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Eswatini

1997 Eswatini

According to Countryaah, the Constitution had been put into effect as early as 1973. It was rewritten and reinstated in 1978 - without the public being asked. The constitution was presented to the chiefs of the 40 clans in the country, just 15 days before the new constitution came into force. The Constitution banned the existence of opposition parties and created a parliament with very limited powers of power.

From 1980, Swaziland's economy began to be hit by the crisis in the world economy. The upturn before independence was now replaced by increases in imported goods and declines in the prices of the country's export products: maize, sugar and timber. Inflation increased, the balance of payments deteriorated, foreign investment dropped dramatically and GDP fell by at least 4% annually. Exports of minerals fell from 40% to 10% of total export revenues due to the depletion of iron bearings. In 1980 several coal deposits were discovered, but the extraction took place very slowly due to lack of proper transport.

In August 1982, King Sobhuza II died. The inheritance prince Makhosetive was only 15 years old, triggering a power struggle within the royal family. The power struggle brought Prime Minister Mabandla Dlamini to fall. His post was taken over by conservative and pro-South African Bhekimpi Dlamini. He began pursuing South African refugees in the country.

In August 1983, one of Sobhuza's widows, Ntombi overthrew the reigning Queen Dzellue, took over the throne and strengthened the conservative wing. Two months after the Queen was replaced, 200,000 of the country's 760,000 residents voted to elect a new parliament. It happened through a complicated indirect electoral system known as Tinkhundla. As expected, Prince Dlamini won the election in which no political parties participated and in which the people did not know what it was voting for. Parliament had less influence than Liqoqo - the powerful assembly of tribal chiefs who served as the Supreme Council of State. In the same year, the illegal People's Democratic Unity Movement (PUDEMO) was formed, which advocated multi-party rule.

The election result strengthened South African judicial control over the country. The repression of militant apartheid opponents escalated during 1984. They were detained in Swaziland and handed over to the government in Pretoria.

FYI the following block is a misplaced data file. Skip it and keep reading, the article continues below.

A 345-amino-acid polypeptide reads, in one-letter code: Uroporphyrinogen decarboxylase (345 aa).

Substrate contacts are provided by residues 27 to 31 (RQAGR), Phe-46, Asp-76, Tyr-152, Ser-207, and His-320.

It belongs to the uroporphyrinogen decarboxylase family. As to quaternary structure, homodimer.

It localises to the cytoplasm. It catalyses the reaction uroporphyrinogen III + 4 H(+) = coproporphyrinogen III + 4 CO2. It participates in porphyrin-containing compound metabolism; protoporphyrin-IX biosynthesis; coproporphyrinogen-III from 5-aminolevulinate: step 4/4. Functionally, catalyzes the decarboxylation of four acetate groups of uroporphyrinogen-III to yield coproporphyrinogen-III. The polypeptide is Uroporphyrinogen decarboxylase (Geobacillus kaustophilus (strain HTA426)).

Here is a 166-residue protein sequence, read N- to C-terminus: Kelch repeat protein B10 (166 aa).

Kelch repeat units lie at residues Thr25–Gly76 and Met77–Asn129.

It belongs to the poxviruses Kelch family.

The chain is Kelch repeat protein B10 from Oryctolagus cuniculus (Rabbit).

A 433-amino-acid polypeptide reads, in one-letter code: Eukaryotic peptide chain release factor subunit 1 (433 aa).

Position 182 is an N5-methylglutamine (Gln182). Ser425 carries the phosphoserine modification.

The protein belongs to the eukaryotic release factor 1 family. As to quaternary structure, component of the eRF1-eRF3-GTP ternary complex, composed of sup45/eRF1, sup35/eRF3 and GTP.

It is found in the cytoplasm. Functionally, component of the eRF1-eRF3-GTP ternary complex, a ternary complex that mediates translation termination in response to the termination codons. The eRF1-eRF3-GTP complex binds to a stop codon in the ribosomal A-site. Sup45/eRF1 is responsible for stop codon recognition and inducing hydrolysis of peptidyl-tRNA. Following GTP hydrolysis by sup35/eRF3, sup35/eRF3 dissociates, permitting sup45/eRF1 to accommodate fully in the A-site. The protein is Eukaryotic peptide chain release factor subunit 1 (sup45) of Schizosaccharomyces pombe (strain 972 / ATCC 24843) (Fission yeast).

The internal struggles of power in the royal family continued. The election benefited a small financial elite, but in April 1984 this group was split. In the second half of 1984, the government closed the university after student protests. Prime Minister Bhekimpi Dlamini's authoritarian rule ended in a resurgence of the Swazi Liberation Movement, led by Prince Clement Dumisa Dlamini from January 1985 - a respected nationalist leader who had been secretary general of the Progressive Party before independence, but then had to go into exile in Britain.

On April 25, 1986, Prince Makhosetive was crowned King Mswati III, and by his throne speech he presented a conservative-oriented policy. In May, he dissolved Liqoqo and consolidated the power of his own and his ministers. Prime Minister Bhekimpi was removed from his post and replaced with Sotsha Dlamini. In September 1987, King Mswati dissolved the parliament, declaring that elections would be held in November - a year earlier than planned. The 40 members of parliament and the 10 senators were elected by an electoral college. However, the king rejected the election of senators and forced the college to do so.

Relations with South Africa were not altered by the takeover of the new king. The government continued to condemn the international economic boycott of the apartheid regime in Pretoria and the persecution of apartheid opponents. Oppression of the opposition was stepped up - especially the repression of PUDEMO.

 

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